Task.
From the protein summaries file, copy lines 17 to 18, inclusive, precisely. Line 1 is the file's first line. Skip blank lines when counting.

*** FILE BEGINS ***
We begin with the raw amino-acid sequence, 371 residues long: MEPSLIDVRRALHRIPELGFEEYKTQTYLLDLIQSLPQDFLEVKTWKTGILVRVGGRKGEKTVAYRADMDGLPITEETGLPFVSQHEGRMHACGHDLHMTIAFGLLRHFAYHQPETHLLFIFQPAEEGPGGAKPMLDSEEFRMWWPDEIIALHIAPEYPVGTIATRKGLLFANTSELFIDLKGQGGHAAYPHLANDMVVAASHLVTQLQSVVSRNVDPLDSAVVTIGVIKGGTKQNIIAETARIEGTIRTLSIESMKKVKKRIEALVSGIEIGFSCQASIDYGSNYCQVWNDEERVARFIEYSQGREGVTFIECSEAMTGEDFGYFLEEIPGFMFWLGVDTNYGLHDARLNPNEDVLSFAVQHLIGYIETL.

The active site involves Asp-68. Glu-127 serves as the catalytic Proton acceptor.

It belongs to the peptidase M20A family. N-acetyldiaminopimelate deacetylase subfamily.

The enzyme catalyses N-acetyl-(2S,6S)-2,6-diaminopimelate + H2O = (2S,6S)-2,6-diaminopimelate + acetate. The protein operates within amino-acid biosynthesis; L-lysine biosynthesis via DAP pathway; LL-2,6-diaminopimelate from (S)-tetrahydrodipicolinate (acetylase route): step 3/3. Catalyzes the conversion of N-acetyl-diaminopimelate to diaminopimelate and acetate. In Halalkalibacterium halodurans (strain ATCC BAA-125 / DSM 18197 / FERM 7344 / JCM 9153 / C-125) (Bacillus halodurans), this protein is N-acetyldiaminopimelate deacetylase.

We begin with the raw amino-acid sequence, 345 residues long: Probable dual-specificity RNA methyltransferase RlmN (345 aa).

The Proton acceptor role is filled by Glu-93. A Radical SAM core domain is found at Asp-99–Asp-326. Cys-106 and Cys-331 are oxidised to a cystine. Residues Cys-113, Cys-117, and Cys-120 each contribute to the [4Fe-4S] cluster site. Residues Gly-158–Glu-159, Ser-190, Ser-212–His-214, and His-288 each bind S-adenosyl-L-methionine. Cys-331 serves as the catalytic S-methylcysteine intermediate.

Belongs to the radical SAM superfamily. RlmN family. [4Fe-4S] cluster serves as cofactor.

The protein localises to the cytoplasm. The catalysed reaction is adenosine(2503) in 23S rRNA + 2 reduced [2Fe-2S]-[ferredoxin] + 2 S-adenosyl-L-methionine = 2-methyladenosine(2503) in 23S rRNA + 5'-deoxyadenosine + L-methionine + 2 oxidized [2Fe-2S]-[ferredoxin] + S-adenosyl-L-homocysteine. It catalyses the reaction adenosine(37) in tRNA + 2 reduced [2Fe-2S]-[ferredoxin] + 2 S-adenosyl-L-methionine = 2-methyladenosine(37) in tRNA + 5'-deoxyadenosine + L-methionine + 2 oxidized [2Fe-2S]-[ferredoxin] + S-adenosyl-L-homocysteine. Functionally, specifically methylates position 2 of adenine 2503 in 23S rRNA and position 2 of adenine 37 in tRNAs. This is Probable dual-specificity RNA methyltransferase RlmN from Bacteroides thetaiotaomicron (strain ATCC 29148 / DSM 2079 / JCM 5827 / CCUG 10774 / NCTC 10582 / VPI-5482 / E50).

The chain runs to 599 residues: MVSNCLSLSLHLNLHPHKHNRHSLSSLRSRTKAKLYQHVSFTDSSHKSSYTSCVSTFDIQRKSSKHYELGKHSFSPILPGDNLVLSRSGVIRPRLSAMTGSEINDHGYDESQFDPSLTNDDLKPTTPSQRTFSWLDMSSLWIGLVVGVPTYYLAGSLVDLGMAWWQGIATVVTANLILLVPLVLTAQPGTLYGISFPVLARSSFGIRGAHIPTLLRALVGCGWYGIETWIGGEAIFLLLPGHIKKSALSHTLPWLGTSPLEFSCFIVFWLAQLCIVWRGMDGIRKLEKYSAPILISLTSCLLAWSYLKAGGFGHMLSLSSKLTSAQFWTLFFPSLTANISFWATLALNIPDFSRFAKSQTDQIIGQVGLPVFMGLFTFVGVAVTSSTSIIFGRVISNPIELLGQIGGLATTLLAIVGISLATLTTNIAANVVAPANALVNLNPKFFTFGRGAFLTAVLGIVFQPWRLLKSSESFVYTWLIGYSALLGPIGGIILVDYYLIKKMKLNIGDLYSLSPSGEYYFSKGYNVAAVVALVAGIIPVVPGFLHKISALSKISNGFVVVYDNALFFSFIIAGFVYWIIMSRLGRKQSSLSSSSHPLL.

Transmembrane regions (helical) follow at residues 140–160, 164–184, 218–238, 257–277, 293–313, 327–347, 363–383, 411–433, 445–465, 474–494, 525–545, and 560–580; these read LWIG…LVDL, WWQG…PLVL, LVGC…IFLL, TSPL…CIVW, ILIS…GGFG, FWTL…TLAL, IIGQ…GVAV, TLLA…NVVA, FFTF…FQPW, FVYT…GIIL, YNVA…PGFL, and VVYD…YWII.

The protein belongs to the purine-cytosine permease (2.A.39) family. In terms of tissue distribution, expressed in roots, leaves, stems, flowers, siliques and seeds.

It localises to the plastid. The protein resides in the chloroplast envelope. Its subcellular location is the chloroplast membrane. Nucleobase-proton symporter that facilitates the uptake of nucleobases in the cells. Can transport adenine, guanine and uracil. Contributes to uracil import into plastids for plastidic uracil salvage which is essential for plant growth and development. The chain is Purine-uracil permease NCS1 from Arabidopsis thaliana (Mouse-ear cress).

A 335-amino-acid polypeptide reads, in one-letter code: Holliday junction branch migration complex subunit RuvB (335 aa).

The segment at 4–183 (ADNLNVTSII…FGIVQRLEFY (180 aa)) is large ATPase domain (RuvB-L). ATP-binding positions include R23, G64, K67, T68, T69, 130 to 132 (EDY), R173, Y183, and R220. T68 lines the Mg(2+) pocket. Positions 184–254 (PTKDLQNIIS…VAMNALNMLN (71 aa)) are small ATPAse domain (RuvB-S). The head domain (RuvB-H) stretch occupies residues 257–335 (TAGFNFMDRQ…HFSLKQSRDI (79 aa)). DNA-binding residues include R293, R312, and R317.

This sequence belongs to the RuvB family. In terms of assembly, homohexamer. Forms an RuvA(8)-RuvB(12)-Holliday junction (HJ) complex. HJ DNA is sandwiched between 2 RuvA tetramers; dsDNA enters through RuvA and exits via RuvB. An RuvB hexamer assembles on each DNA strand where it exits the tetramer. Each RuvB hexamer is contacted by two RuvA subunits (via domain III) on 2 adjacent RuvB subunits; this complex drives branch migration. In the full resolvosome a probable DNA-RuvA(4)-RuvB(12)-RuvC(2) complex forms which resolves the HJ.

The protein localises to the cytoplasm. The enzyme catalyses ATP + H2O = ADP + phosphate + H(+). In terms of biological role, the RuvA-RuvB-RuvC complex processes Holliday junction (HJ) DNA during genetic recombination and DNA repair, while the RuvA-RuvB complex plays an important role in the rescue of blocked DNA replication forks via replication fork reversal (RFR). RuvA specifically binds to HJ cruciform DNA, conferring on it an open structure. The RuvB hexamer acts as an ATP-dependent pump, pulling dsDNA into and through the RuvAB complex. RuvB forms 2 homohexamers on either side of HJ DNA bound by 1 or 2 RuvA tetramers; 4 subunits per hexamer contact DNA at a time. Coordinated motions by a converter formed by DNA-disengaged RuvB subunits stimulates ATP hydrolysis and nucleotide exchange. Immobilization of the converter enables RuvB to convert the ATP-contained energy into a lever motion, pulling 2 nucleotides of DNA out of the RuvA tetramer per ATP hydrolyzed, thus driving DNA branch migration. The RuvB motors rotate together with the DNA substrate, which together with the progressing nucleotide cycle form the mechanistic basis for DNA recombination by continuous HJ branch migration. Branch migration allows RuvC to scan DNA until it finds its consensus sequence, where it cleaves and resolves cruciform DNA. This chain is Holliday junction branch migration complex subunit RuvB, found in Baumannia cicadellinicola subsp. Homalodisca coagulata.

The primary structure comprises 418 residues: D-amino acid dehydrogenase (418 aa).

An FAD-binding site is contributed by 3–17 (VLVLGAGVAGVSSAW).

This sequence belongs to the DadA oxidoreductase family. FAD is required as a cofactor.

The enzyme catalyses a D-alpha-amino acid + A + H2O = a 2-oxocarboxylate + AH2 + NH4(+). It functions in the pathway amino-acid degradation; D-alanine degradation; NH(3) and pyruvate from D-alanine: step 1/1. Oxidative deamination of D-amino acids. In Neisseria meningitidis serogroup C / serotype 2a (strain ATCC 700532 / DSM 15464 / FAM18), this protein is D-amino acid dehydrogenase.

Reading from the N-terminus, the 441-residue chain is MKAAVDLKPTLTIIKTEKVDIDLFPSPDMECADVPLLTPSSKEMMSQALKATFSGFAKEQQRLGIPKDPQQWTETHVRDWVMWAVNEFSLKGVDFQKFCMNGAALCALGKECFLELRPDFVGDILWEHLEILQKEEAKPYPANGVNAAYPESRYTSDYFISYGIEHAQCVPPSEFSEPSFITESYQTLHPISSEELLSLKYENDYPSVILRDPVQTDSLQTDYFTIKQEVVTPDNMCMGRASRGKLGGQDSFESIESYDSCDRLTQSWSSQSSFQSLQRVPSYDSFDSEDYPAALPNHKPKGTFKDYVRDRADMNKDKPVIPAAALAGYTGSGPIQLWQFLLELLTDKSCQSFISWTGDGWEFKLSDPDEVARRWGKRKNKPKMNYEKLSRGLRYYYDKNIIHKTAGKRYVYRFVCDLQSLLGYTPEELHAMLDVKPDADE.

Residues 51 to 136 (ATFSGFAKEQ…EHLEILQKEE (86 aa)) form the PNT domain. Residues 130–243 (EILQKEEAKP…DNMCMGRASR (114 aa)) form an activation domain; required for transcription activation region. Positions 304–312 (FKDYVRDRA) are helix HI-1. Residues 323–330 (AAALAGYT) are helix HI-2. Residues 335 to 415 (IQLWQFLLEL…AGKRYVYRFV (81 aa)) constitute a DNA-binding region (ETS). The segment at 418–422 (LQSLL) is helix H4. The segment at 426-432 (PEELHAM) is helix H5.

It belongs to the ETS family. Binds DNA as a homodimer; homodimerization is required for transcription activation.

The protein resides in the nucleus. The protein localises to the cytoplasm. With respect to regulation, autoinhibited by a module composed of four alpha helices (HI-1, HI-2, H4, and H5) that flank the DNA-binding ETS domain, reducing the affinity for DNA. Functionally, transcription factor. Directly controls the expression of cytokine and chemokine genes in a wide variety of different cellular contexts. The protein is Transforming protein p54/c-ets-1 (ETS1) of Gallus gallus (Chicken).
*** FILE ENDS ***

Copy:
The primary structure comprises 418 residues: D-amino acid dehydrogenase (418 aa).

An FAD-binding site is contributed by 3–17 (VLVLGAGVAGVSSAW).